UNpodcast 083 & The Myth of the Perfect Diet

TL;DR: Go listen to today’s interview with Mickey Trescott! I want to start off by saying that “orthorexia” is not actually considered to be an actual DSM-V diagnosable eating disorder. I also want to start off by saying that orthorexia is taking over our collective first-world, health-obsessed consciousness, and it might as well be an actual DSM-V diagnosable eating disorder for all of the pain, struggle, and emotional distress it’s causing. I also also want to start by saying that eating as well as you can as often as you can is probably a good idea, and may have some positive impacts in terms of environmental ethics and the treatment of animals in addition to being good for your overall health. And I three-times also want to start by saying that if you can’t eat “perfectly” all the time, it is neither a crime nor a cause for panic. With very few exceptions, not eating a perfect diet is not going to cause you to die on the spot. (I realize that there were a lot of “alsos” and double negatives in the above, and I apologize for being convoluted in advance. But even a professional writer can’t be a perfect grammarist all the time. [Aside: see what I did there?]) Yet, for some reason, we associate the perfect diet with perfect health—and develop deep fears around straying from the perfect path. But not eating a perfect diet all of the time isn’t bad—because there a) is no perfect diet and b) humans aren’t perfect. If we were, we’d still be dancing around naked in a garden, and while that sounds like a perfectly...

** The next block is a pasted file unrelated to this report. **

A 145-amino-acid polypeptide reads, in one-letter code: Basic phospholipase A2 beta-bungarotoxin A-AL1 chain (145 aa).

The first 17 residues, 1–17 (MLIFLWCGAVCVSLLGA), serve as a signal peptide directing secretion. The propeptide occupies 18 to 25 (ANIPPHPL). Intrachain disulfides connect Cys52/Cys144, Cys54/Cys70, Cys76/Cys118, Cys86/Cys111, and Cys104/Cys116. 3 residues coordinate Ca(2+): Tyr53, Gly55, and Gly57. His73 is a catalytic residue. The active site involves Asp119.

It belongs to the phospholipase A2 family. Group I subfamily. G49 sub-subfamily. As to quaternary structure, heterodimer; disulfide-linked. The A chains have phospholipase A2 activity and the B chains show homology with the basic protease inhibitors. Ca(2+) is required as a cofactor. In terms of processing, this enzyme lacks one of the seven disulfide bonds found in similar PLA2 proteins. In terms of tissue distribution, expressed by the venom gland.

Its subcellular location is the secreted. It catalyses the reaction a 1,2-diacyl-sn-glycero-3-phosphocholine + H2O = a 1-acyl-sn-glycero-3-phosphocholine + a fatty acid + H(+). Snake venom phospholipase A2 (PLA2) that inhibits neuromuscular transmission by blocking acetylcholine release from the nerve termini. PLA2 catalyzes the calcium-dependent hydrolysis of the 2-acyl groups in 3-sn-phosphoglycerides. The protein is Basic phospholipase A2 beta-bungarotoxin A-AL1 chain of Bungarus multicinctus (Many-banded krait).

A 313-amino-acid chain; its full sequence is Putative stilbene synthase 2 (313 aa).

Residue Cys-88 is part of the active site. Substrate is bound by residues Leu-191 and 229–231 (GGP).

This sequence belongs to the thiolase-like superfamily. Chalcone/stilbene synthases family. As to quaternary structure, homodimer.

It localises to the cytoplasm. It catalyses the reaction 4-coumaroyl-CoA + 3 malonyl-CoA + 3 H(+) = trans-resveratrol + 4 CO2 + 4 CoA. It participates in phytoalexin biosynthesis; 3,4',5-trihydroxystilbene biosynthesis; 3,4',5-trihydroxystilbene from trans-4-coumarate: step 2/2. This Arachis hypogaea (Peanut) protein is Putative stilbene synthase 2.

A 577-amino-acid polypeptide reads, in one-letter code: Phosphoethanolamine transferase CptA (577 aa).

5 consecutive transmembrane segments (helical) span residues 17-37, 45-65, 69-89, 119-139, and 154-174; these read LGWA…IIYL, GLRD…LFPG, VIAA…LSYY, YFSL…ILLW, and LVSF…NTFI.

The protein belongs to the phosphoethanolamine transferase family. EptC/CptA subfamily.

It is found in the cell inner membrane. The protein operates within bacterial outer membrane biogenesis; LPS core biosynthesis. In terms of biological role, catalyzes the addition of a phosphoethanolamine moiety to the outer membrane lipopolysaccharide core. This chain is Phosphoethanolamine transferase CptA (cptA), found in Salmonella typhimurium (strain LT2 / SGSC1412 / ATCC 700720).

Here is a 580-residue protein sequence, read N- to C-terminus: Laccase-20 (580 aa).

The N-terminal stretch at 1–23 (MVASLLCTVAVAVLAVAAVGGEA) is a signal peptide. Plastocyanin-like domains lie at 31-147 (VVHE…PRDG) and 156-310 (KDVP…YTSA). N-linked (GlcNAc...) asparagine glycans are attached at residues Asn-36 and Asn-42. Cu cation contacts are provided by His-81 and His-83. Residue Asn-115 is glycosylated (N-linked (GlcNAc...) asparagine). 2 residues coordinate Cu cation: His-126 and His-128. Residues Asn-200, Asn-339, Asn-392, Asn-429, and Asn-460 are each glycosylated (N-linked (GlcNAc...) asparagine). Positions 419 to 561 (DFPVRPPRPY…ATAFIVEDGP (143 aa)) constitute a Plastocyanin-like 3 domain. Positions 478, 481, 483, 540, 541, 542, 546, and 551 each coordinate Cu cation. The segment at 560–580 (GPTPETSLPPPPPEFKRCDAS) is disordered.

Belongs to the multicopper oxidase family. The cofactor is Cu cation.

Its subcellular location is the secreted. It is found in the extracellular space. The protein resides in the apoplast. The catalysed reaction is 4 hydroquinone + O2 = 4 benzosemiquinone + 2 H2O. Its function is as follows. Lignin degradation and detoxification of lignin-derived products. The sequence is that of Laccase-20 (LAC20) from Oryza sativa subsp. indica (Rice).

Paleo: Asterisk, or, Thoughts on the Ancestral Health Symposium

Paleo: Asterisk, or, Thoughts on the Ancestral Health Symposium

A few days ago, I completed my month of insanity classes and travel by spending three days in Berkeley at the Ancestral Health Symposium. This is the first AHS I have ever attended (although I have a very vivid memory of listening to Robb Wolf’s podcast/recap of AHS and being very jealous that I wasn’t there back when I started this Paleo thing in 2012), and, despite the exhaustion of traveling and working and learning all month, I was incredibly excited to spend the weekend geeking out about the science of ancestral health. While AHS and Paleo F(X) feature many of the same speakers and host many of the same members of the community, there’s definitely a difference between the two conferences—which make them good complements to one another. AHS definitely caters to a less-beginner crowd, which means that the talks are a little bit less accessible to newbies to the ancestral health movement—but that also means that less time is spent on trying to explain what the scientific terms mean and more on explaining why they’re relevant. I really enjoyed all of the talks that I was able to attend (while running back and forth across the campus in order to somehow make it between buildings in the short 10 minutes between sessions), and I learned a lot about everything from exercise physiology to chronic pain, leptin resistance to epigenetics and methylation. I also had the chance to get to hug a ton of incredible people (because #hugsarepaleo) and make some new friends (as well as reconnect with some old friends too). Even more important than the content...